Time for a new website? Read on and take notes to make sure your new website crushes the competition.

But first, set goals.

Whether you are a seasoned pro or a startup, a new website build can be a much-needed catalyst to better understanding your goals.

Knowing your goals is really important if you want your new website to play a crucial roll in your success. Some people are just out to get a “brochure website” up because everybody else has one.

The reality is, websites can actually do things that will help you become successful.

Take a quick moment to answer these discovery questions. If you do this, you can be confident that your new website will on target with messaging to engage and nurture visitors into customers or ambassadors.

New website checklist.

Every single one of our clients (since 2008) has answered an evolution of these questions as a prerequisite for their new website. It’s not a long process, in fact, we encourage concise answers that are to the point.

Can you confidently check off all of these questions as known/answered?

*Describe what the business/organization/brand does in ONE sentence.

This forces you to dig deep -Twitter style – without the fluff. You only have a limited amount of words to describe what you do. If you can’t do this first step, you will have a hard time convincing people how you can help them. Your audience needs to understand what you can do for them without reading/thinking too much.

Who is the ideal audience? 

This is more of a loaded question than you might think. Instead of age groups or gender, think super specific. We like to even go as far as creating customer avatars that we can specifically tailor content and “funnels” to. This will help individuals of your target demographic find you easier.

Who are your competitors? 

My least favorite answer to this question is, “everyone else in my industry.” This kind of answer tells me you don’t know, and you should! Knowing who some customers pick over you (and why) will help you uncover what makes you different. Que next question…

How is your business/organization/brand different? 

In other words, how are you “special.” This should make you think for a minute. It’s probably not a product or service, but more likely the experience you provide.

What adjectives would you use to describe your brand?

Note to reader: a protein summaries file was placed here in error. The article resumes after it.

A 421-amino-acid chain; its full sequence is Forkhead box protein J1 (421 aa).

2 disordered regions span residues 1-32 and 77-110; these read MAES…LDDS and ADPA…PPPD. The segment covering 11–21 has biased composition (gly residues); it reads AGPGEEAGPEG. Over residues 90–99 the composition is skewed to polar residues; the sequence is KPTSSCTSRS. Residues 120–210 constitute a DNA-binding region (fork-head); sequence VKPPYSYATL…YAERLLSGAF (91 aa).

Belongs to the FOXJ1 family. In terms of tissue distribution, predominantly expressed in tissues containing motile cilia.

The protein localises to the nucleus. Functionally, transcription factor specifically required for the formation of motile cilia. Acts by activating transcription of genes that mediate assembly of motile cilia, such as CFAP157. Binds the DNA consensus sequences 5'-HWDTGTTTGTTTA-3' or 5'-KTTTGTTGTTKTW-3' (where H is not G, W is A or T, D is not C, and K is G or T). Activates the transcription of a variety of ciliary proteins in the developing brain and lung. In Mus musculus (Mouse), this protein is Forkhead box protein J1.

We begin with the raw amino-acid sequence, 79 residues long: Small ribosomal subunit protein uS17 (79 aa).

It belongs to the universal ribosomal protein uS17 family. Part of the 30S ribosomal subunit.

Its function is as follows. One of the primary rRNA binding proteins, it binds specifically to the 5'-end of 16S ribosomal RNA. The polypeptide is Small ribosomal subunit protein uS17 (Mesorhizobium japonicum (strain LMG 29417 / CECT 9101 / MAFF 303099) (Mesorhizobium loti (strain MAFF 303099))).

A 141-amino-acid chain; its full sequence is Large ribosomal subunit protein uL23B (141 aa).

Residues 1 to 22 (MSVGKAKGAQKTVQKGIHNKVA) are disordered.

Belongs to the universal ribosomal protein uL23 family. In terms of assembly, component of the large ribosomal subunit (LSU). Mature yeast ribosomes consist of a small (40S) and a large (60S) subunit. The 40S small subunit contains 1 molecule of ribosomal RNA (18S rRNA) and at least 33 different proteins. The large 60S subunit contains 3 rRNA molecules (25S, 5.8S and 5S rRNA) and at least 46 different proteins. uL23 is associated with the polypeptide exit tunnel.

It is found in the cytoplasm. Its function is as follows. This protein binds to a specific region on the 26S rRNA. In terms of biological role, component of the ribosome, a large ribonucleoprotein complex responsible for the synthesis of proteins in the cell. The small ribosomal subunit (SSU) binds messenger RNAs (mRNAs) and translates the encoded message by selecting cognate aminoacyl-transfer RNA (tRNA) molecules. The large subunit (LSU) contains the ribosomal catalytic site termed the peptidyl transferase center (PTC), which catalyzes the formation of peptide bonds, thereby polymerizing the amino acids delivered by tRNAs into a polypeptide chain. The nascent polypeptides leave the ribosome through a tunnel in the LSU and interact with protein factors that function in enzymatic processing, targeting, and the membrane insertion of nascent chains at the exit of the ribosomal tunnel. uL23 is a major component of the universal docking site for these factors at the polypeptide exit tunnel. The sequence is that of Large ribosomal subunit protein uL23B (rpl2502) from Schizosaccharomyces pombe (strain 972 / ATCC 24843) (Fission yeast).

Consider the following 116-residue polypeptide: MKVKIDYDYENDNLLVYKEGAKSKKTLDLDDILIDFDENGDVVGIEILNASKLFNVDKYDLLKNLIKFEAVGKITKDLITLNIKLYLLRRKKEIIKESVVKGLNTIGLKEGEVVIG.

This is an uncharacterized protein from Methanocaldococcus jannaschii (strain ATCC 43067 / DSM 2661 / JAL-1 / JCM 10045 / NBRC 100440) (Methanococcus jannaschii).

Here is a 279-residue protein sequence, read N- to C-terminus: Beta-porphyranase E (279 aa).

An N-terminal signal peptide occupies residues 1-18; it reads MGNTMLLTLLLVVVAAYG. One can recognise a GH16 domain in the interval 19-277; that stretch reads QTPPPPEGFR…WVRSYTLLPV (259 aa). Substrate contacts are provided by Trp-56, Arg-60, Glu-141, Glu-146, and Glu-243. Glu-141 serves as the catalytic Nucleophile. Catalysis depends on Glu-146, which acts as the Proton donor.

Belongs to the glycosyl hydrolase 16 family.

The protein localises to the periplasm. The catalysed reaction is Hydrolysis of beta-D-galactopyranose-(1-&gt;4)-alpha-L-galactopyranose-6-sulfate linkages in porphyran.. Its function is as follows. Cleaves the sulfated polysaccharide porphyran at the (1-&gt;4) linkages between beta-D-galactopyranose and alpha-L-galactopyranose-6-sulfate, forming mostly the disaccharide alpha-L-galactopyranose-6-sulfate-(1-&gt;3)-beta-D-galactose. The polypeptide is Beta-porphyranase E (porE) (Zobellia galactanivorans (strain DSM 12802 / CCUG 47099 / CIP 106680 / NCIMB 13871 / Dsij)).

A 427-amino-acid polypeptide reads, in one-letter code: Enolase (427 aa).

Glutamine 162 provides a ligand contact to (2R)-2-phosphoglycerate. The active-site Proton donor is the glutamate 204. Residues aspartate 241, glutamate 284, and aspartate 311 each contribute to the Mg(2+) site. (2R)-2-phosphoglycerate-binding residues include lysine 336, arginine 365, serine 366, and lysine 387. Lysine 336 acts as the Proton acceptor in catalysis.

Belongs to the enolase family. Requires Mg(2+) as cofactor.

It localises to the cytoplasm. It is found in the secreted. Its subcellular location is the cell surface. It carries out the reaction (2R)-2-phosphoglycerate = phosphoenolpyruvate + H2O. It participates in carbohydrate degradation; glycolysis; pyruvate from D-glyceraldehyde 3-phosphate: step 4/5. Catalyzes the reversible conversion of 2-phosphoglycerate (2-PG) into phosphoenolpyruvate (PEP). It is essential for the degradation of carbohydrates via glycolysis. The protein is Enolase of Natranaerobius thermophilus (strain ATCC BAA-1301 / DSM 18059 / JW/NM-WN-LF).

This is where we look for inconsistencies or conflicts that need to be dialed in.

What words would you use to describe the desired look and feel of your new website? 

Again, we’re looking for any change of direction so that we can make the best recommendations.

What objectives would you like your website to help with? 

Wait, websites DO stuff? Oh yeah, and the better you know your ideal audience, the better your chances of conversions. Conversions can be anything you decide such as submitting a contact form, purchasing a product, requesting a quote, scheduling an appointment, or even gathering information to nurture prospective leads. This all happens by developing a seamless user experience for your audiences.

What are the most important things (in order) that you want people to know when they visit your website?

It can’t be everything. You have to pick. What are the differentiators that your customer needs from you?

What are you selling? This can be physical items, services, or even a feeling. Tell us what you have to GIVE.

I know this question seems like it should be at the top, but we keep it at the bottom for a reason. After answering the previous discovery questions, you can answer this question with more purpose and understanding. Instead of someone simply saying “shirts, I sell shirts,” they might say “shirts that make customers feel confident and fit.”

Now go forth.

If you were able to check off each of these questions as answered, you have laid your foundation and are ready to BUILD. As you decide on the content for your pages, keep your goals in mind and think about your visitor’s “journey” on your website to put the right call-to-actions in all the right places.

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Andy Ptacek

Andy Ptacek

Hello, I’m Andy! My part here at Liquis is everything marketing. I get to work in the trenches with the design team on things like brainstorming content and visuals to ensure the marketing and business objectives of our clients are communicated in the most beautiful, strategic fashion. I also work the on the internal marketing initiatives for Liquis, including many cause-related events that coincide with the company's mission to help.